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How a Few Great Hip-Hop Journalists Won in Hollywood

Some of the genre’s best and brightest come together to talk about why they made the transition from rap magazines to TV and movies—and how

Aliya S. King
Published in
14 min readFeb 9, 2021

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It’s easy enough to pinpoint the birth of hip-hop: August 11, 1973, when Kool Herc threw that pivotal back-to-school party for his sister at 1520 Sedgwick Ave. in the Bronx. Doing the same for dedicated hip-hop journalism, though, proves tougher. What we do know is that college student David Mays started The Source as a one-pager at Harvard University in 1988. By 1993, Time Inc. had launched Vibe; XXL would follow in 1997. While other titles like Rap Pages, Rap Sheet, Ozone, Murder Dog, and more would surface over the years, that Vibe/Source/XXL triumvirate would own newsstands throughout the late ’90s and early 2000s.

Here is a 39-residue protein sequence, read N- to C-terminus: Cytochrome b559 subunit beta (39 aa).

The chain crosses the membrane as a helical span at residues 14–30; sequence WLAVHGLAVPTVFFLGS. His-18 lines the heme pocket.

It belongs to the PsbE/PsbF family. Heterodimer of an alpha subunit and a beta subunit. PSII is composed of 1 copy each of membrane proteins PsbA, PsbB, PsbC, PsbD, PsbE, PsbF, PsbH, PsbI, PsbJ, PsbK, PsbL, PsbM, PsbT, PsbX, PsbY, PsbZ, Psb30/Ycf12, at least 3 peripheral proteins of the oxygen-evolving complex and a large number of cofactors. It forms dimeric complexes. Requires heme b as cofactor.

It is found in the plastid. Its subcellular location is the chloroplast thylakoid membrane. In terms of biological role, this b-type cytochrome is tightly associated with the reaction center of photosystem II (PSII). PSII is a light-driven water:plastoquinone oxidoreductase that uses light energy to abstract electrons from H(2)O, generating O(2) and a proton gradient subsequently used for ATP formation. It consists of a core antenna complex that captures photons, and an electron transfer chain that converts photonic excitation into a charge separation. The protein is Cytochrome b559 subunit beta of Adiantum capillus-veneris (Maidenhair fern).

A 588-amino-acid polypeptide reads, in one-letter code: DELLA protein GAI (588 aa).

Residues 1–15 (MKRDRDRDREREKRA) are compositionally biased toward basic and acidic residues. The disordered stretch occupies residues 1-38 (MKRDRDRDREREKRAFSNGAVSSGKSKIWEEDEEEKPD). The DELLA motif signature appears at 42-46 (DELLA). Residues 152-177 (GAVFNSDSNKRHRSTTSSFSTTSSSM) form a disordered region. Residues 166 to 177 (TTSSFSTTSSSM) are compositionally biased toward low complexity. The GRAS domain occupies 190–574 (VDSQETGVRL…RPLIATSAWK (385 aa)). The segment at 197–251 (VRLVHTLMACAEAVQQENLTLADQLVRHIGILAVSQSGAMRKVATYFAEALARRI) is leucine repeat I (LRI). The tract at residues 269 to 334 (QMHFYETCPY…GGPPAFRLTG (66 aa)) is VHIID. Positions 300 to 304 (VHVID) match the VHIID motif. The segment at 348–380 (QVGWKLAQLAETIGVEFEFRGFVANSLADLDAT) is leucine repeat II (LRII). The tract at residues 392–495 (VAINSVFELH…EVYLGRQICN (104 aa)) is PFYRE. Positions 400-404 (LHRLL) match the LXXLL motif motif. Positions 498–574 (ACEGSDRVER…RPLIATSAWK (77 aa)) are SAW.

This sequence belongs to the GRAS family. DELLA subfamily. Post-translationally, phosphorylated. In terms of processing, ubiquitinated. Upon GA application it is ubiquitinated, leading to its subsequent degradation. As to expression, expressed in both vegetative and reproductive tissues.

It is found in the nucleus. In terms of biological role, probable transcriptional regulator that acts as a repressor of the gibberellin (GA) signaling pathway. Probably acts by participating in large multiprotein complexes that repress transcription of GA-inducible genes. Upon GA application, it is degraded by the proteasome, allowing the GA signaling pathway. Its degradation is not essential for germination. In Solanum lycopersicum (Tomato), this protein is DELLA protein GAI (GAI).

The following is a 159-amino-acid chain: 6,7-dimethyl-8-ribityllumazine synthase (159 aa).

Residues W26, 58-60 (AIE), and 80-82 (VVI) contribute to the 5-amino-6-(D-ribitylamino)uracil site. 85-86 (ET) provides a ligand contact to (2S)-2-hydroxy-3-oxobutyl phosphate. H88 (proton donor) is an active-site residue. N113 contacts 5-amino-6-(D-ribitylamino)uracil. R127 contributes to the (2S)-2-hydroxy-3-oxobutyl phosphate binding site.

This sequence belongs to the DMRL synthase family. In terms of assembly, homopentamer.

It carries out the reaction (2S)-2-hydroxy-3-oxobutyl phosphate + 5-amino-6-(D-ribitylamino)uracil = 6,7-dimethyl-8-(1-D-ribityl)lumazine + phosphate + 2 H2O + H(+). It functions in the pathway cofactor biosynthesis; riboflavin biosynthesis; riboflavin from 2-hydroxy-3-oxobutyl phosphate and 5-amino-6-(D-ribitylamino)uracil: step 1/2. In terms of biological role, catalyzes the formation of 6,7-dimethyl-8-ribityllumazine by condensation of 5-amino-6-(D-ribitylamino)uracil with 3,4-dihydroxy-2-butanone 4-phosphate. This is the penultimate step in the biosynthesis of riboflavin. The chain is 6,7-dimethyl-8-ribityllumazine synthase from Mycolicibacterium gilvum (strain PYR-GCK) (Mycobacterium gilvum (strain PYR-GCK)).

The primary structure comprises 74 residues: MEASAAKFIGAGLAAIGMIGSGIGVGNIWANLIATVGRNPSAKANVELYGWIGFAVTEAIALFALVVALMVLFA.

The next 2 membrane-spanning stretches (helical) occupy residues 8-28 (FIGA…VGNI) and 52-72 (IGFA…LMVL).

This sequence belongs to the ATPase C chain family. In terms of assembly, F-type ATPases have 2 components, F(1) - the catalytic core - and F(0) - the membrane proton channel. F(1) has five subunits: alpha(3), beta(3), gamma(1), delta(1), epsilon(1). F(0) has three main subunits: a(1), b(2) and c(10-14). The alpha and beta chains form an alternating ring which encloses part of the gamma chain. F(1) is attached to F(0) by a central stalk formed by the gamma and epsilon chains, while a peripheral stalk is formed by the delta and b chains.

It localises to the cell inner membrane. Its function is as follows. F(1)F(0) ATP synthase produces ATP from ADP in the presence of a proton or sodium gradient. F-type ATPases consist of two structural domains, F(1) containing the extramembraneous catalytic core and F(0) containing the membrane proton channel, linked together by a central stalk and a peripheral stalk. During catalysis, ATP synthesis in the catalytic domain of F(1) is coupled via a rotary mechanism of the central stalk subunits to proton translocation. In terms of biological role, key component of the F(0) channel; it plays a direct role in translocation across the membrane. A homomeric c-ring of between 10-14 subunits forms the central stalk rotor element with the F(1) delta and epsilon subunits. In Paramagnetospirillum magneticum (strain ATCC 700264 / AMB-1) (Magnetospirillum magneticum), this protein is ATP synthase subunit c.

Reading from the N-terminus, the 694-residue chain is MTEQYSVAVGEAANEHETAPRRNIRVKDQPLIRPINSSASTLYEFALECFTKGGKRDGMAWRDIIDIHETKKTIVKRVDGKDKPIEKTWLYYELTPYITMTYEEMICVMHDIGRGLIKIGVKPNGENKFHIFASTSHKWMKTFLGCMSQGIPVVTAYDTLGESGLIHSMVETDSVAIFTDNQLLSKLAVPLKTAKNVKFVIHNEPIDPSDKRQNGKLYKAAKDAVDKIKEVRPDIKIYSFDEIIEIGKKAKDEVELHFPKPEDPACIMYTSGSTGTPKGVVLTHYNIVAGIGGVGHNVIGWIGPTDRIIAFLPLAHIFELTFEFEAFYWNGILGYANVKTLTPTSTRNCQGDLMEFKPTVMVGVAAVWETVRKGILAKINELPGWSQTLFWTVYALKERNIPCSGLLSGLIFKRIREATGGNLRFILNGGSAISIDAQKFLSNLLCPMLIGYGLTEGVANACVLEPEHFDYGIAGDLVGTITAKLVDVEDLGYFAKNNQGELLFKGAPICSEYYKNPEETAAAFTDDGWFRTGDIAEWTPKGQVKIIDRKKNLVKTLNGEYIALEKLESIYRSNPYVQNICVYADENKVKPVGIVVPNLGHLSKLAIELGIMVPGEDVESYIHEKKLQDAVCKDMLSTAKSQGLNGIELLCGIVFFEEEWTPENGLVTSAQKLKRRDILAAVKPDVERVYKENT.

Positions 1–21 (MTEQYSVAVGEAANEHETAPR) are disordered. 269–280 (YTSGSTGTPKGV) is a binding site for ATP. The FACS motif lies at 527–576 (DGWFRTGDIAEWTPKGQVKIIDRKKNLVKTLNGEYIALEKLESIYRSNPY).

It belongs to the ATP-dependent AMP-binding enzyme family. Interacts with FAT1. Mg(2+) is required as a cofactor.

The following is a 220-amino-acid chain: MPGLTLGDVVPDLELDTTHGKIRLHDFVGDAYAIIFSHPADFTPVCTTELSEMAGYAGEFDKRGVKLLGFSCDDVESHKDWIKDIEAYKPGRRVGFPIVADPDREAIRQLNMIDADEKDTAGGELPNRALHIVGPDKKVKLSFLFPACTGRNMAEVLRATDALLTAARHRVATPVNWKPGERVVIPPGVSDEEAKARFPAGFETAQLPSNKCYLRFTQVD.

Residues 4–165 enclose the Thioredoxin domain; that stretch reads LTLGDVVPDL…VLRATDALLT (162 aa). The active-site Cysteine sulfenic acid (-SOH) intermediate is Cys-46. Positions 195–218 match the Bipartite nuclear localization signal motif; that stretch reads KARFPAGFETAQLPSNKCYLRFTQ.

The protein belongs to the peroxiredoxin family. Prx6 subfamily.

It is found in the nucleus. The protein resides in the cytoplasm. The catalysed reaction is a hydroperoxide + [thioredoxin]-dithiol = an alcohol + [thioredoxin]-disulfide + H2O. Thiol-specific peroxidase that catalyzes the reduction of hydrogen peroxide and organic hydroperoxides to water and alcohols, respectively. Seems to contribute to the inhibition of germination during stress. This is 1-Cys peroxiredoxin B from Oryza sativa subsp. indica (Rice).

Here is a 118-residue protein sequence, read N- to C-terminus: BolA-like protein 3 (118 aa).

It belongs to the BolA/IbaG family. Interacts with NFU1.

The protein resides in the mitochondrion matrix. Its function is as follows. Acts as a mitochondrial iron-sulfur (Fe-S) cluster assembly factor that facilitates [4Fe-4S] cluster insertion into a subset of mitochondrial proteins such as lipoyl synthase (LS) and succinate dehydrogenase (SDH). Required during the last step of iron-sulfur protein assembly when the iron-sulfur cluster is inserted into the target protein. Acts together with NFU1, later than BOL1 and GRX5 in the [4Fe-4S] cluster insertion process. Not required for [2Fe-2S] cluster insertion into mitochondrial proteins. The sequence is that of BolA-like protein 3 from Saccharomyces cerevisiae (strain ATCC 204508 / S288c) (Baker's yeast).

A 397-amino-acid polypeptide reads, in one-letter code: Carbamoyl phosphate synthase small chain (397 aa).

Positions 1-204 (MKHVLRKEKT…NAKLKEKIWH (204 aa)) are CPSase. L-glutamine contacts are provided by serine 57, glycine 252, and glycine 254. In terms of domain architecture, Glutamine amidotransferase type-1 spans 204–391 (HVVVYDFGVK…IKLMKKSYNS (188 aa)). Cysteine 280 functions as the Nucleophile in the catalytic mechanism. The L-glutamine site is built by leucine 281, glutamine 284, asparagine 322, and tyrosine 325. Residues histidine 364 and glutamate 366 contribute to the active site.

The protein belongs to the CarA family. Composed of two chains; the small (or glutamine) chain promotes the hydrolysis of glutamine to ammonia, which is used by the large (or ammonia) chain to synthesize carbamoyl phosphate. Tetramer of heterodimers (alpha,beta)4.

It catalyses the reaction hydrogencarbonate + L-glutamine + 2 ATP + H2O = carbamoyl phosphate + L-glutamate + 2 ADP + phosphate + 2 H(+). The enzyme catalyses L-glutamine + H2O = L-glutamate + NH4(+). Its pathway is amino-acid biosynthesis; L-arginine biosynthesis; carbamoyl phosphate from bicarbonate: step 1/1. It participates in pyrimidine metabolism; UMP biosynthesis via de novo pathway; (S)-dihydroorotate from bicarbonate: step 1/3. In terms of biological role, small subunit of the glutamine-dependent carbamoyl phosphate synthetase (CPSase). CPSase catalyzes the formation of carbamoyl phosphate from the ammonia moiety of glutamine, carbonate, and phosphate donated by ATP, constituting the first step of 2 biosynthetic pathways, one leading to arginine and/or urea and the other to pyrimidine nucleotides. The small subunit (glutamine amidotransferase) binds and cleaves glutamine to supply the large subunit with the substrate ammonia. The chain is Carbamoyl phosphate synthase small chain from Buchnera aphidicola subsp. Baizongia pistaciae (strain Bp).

Around that time, the star writers at these magazines began to get itchy. They’d written cover stories and pivotal features about hip-hop’s biggest names, from Biggie and Pac to Nas and Eminem. What was next? Los Angeles began to beckon; the film and television industry offered more creative freedom, more money, and less drama.

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Aliya S. King
LEVEL
Writer for

Aliya S. King is an author, freelance writer and editor.